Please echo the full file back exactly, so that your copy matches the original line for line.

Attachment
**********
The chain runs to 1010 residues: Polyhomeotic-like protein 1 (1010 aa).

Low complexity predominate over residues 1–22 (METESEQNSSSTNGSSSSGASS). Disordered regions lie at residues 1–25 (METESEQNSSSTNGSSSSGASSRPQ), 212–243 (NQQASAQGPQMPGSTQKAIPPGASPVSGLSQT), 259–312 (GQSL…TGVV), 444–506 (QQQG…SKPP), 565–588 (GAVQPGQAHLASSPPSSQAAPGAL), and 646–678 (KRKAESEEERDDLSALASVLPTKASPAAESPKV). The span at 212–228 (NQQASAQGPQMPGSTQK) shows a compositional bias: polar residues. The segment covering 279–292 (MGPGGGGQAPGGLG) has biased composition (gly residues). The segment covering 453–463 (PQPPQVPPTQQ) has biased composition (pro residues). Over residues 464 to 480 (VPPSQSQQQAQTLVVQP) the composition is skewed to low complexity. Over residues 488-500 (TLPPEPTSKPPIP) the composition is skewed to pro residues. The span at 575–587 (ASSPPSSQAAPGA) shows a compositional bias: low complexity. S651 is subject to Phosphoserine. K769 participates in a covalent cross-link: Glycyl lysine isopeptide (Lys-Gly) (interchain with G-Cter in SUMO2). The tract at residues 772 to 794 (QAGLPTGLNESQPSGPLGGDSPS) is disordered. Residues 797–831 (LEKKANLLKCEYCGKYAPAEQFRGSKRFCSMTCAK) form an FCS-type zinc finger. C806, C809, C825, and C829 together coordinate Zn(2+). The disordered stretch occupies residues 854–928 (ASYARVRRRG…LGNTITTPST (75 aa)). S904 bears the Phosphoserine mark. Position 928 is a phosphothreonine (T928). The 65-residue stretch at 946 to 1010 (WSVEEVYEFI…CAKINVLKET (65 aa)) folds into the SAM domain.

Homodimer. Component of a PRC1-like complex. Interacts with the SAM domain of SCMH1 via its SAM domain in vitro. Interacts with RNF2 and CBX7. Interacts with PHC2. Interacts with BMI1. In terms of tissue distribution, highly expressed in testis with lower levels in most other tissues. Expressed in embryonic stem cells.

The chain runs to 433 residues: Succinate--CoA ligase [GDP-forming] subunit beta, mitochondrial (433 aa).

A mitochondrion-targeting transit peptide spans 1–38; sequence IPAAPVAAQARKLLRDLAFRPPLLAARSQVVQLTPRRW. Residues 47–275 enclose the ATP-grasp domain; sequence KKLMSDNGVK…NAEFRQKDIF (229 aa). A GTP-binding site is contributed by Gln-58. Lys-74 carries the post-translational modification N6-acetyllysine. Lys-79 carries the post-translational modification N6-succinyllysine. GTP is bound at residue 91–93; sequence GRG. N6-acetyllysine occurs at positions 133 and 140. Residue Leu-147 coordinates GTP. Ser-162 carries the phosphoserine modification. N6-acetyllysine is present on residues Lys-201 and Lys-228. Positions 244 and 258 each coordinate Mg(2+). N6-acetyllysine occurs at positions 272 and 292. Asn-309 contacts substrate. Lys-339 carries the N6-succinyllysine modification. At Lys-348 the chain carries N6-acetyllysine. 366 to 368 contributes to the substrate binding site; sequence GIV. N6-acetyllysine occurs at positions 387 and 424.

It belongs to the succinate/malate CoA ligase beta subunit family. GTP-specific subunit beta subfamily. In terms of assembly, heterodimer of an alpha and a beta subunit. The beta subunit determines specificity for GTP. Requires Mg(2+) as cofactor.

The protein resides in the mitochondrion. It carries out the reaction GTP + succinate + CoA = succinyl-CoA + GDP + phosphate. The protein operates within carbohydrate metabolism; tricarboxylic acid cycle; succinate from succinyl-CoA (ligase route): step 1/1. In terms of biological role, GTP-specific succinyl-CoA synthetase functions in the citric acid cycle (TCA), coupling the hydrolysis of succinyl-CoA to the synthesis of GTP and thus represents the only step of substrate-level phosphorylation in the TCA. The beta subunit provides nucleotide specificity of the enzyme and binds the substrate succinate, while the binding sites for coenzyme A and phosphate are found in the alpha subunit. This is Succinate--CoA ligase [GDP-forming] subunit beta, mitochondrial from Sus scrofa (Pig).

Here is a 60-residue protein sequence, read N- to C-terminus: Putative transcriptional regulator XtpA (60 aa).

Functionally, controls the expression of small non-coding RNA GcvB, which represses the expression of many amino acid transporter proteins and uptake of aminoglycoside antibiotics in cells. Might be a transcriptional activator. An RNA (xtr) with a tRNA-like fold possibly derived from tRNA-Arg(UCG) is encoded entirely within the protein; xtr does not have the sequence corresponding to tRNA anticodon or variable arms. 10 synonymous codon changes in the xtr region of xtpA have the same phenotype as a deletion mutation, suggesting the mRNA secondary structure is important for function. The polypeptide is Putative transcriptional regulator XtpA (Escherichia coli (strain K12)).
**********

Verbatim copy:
The chain runs to 1010 residues: Polyhomeotic-like protein 1 (1010 aa).

Low complexity predominate over residues 1–22 (METESEQNSSSTNGSSSSGASS). Disordered regions lie at residues 1–25 (METESEQNSSSTNGSSSSGASSRPQ), 212–243 (NQQASAQGPQMPGSTQKAIPPGASPVSGLSQT), 259–312 (GQSL…TGVV), 444–506 (QQQG…SKPP), 565–588 (GAVQPGQAHLASSPPSSQAAPGAL), and 646–678 (KRKAESEEERDDLSALASVLPTKASPAAESPKV). The span at 212–228 (NQQASAQGPQMPGSTQK) shows a compositional bias: polar residues. The segment covering 279–292 (MGPGGGGQAPGGLG) has biased composition (gly residues). The segment covering 453–463 (PQPPQVPPTQQ) has biased composition (pro residues). Over residues 464 to 480 (VPPSQSQQQAQTLVVQP) the composition is skewed to low complexity. Over residues 488-500 (TLPPEPTSKPPIP) the composition is skewed to pro residues. The span at 575–587 (ASSPPSSQAAPGA) shows a compositional bias: low complexity. S651 is subject to Phosphoserine. K769 participates in a covalent cross-link: Glycyl lysine isopeptide (Lys-Gly) (interchain with G-Cter in SUMO2). The tract at residues 772 to 794 (QAGLPTGLNESQPSGPLGGDSPS) is disordered. Residues 797–831 (LEKKANLLKCEYCGKYAPAEQFRGSKRFCSMTCAK) form an FCS-type zinc finger. C806, C809, C825, and C829 together coordinate Zn(2+). The disordered stretch occupies residues 854–928 (ASYARVRRRG…LGNTITTPST (75 aa)). S904 bears the Phosphoserine mark. Position 928 is a phosphothreonine (T928). The 65-residue stretch at 946 to 1010 (WSVEEVYEFI…CAKINVLKET (65 aa)) folds into the SAM domain.

Homodimer. Component of a PRC1-like complex. Interacts with the SAM domain of SCMH1 via its SAM domain in vitro. Interacts with RNF2 and CBX7. Interacts with PHC2. Interacts with BMI1. In terms of tissue distribution, highly expressed in testis with lower levels in most other tissues. Expressed in embryonic stem cells.

The chain runs to 433 residues: Succinate--CoA ligase [GDP-forming] subunit beta, mitochondrial (433 aa).

A mitochondrion-targeting transit peptide spans 1–38; sequence IPAAPVAAQARKLLRDLAFRPPLLAARSQVVQLTPRRW. Residues 47–275 enclose the ATP-grasp domain; sequence KKLMSDNGVK…NAEFRQKDIF (229 aa). A GTP-binding site is contributed by Gln-58. Lys-74 carries the post-translational modification N6-acetyllysine. Lys-79 carries the post-translational modification N6-succinyllysine. GTP is bound at residue 91–93; sequence GRG. N6-acetyllysine occurs at positions 133 and 140. Residue Leu-147 coordinates GTP. Ser-162 carries the phosphoserine modification. N6-acetyllysine is present on residues Lys-201 and Lys-228. Positions 244 and 258 each coordinate Mg(2+). N6-acetyllysine occurs at positions 272 and 292. Asn-309 contacts substrate. Lys-339 carries the N6-succinyllysine modification. At Lys-348 the chain carries N6-acetyllysine. 366 to 368 contributes to the substrate binding site; sequence GIV. N6-acetyllysine occurs at positions 387 and 424.

It belongs to the succinate/malate CoA ligase beta subunit family. GTP-specific subunit beta subfamily. In terms of assembly, heterodimer of an alpha and a beta subunit. The beta subunit determines specificity for GTP. Requires Mg(2+) as cofactor.

The protein resides in the mitochondrion. It carries out the reaction GTP + succinate + CoA = succinyl-CoA + GDP + phosphate. The protein operates within carbohydrate metabolism; tricarboxylic acid cycle; succinate from succinyl-CoA (ligase route): step 1/1. In terms of biological role, GTP-specific succinyl-CoA synthetase functions in the citric acid cycle (TCA), coupling the hydrolysis of succinyl-CoA to the synthesis of GTP and thus represents the only step of substrate-level phosphorylation in the TCA. The beta subunit provides nucleotide specificity of the enzyme and binds the substrate succinate, while the binding sites for coenzyme A and phosphate are found in the alpha subunit. This is Succinate--CoA ligase [GDP-forming] subunit beta, mitochondrial from Sus scrofa (Pig).

Here is a 60-residue protein sequence, read N- to C-terminus: Putative transcriptional regulator XtpA (60 aa).

Functionally, controls the expression of small non-coding RNA GcvB, which represses the expression of many amino acid transporter proteins and uptake of aminoglycoside antibiotics in cells. Might be a transcriptional activator. An RNA (xtr) with a tRNA-like fold possibly derived from tRNA-Arg(UCG) is encoded entirely within the protein; xtr does not have the sequence corresponding to tRNA anticodon or variable arms. 10 synonymous codon changes in the xtr region of xtpA have the same phenotype as a deletion mutation, suggesting the mRNA secondary structure is important for function. The polypeptide is Putative transcriptional regulator XtpA (Escherichia coli (strain K12)).